At last, foreign and defence policy has reared its ugly, but necessary, head in the UK general election campaign, and not before time.
The issue which has come to the fore reminds us that years before the heat of a nuclear battle even begins, a British Prime Minister must write a letter making a decision on whether to kill millions of civilians.
Britain’s defence secretary Michael Fallon says his Conservative Party will commit to building four new Trident nuclear missile-armed submarines. The Labour Party has suggested it might reduce the number of submarines to three, although its leader, Ed Miliband, said the party position ‘at the moment’ was to stick to four.
If the UK is to have at least one nuclear armed submarine deployed at sea 365 days a year it requires four. A decision needs to be made next year. The government estimates that four will cost £20 billion dollars. Government estimates of projects this size are invariably wrong and the real cost would certainly be higher.
Until now both major parties preferred to fight the election campaign without mentioning the possibility of war, of any kind. It has been a foreign policy free zone. No longer.
This leads us to the Letters of Last Resort.
Right now, somewhere under the waves of one ocean or another, there is a British submarine carrying nuclear armed intercontinental ballistic missiles. On the submarine is a Commander, and in the Commander’s safe is another safe. Inside this safe is a handwritten letter from Prime Minister David Cameron. The letter states what British policy will be in the event of a devastating nuclear attack which has killed the Prime Minister, (and one other unknown person), and left Britain a smoking ruin. The Commander has to ascertain this by the complete absence of any radio signals, military or otherwise, emanating from the UK including, it is thought, the absence of the BBC Radio Four station. It is the ‘Last Resort Letter’ Each of Britain’s four nuclear armed submarines have a copy.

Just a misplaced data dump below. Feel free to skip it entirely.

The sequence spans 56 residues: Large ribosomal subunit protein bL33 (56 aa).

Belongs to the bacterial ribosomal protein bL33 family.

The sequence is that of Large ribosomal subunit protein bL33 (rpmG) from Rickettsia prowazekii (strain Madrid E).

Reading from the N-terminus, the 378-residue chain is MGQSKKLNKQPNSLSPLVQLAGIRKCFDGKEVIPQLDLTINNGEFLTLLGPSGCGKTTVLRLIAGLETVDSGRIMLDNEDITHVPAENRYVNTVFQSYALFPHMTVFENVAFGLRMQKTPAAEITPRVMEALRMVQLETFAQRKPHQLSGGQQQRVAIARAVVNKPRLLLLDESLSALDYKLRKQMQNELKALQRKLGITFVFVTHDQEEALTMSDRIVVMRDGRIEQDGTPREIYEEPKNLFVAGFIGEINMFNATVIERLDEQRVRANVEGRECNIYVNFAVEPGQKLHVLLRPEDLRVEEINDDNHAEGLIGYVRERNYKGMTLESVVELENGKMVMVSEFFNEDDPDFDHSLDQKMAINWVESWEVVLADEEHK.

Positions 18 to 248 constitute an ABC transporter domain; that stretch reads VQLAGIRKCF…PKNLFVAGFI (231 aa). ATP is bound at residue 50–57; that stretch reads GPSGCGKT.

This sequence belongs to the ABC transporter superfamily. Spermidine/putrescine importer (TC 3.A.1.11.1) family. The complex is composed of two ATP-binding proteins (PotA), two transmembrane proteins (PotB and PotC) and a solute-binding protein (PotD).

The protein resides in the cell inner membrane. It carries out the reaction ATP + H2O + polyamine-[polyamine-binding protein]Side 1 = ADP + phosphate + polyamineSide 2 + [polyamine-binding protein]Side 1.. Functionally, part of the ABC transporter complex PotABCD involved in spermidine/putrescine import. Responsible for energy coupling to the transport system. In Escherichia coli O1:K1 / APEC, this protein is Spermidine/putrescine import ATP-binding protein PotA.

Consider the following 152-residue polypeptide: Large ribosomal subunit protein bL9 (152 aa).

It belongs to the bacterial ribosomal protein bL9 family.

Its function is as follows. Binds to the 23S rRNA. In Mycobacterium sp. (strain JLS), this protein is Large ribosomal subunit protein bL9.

It is suggested the options the Prime Minister has are 1 – Retaliate with nuclear weapons. 2 – Do not retaliate. 3 – Sail to Australia or the United States putting your services at the disposal of the government. 4 – Use your own judgement.
The system is designed to keep the UK’s enemies guessing – designed to deter them from attacking. But as each decade passes it becomes more flawed.
What if the attack is carried out by country X which simultaneously completes the world’s biggest computer hack leading the Commander to think that country Y was responsible? What if the attack was in error? Does the Commander give the go ahead to wipe out Beijing, Tehran, or Moscow in the future, based on what David Cameron thinks now? Putin might be trying to get through to the Commander to make the case for apologies, reparations, rebuilding – but the Commander has his orders and the orders might be to kill millions of people. And what if the Commanders wife and three children have just been killed in the attack – does his emotion override Mr Cameron’s orders one way or another?
If there is a change of Prime Minister the old letters are destroyed without being read, so next month they may be rewritten. Pray God no-one ever finds out what is in them.